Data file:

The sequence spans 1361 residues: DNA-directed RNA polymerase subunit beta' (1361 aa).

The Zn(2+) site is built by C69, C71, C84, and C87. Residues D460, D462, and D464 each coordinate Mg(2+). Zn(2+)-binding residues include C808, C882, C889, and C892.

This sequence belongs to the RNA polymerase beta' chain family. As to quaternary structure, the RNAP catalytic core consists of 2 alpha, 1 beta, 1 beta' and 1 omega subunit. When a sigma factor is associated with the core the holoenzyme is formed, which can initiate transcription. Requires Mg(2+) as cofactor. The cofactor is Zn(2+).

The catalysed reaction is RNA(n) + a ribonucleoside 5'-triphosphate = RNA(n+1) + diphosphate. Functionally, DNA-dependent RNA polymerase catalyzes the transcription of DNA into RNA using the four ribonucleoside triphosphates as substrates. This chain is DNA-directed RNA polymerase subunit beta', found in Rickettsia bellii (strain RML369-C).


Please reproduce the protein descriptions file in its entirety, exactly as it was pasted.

The sequence spans 1361 residues: DNA-directed RNA polymerase subunit beta' (1361 aa).

The Zn(2+) site is built by C69, C71, C84, and C87. Residues D460, D462, and D464 each coordinate Mg(2+). Zn(2+)-binding residues include C808, C882, C889, and C892.

This sequence belongs to the RNA polymerase beta' chain family. As to quaternary structure, the RNAP catalytic core consists of 2 alpha, 1 beta, 1 beta' and 1 omega subunit. When a sigma factor is associated with the core the holoenzyme is formed, which can initiate transcription. Requires Mg(2+) as cofactor. The cofactor is Zn(2+).

The catalysed reaction is RNA(n) + a ribonucleoside 5'-triphosphate = RNA(n+1) + diphosphate. Functionally, DNA-dependent RNA polymerase catalyzes the transcription of DNA into RNA using the four ribonucleoside triphosphates as substrates. This chain is DNA-directed RNA polymerase subunit beta', found in Rickettsia bellii (strain RML369-C).